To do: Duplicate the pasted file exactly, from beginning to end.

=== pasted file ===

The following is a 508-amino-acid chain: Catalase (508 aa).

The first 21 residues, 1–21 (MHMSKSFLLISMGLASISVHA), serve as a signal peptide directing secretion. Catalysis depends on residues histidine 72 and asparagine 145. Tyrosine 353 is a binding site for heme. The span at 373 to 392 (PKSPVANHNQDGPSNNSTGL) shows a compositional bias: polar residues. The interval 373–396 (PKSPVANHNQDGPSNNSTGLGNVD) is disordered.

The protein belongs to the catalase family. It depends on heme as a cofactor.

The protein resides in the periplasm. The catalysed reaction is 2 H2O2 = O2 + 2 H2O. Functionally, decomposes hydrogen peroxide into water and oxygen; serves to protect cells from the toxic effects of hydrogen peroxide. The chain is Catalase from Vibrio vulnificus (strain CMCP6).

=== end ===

The following is a 508-amino-acid chain: Catalase (508 aa).

The first 21 residues, 1–21 (MHMSKSFLLISMGLASISVHA), serve as a signal peptide directing secretion. Catalysis depends on residues histidine 72 and asparagine 145. Tyrosine 353 is a binding site for heme. The span at 373 to 392 (PKSPVANHNQDGPSNNSTGL) shows a compositional bias: polar residues. The interval 373–396 (PKSPVANHNQDGPSNNSTGLGNVD) is disordered.

The protein belongs to the catalase family. It depends on heme as a cofactor.

The protein resides in the periplasm. The catalysed reaction is 2 H2O2 = O2 + 2 H2O. Functionally, decomposes hydrogen peroxide into water and oxygen; serves to protect cells from the toxic effects of hydrogen peroxide. The chain is Catalase from Vibrio vulnificus (strain CMCP6).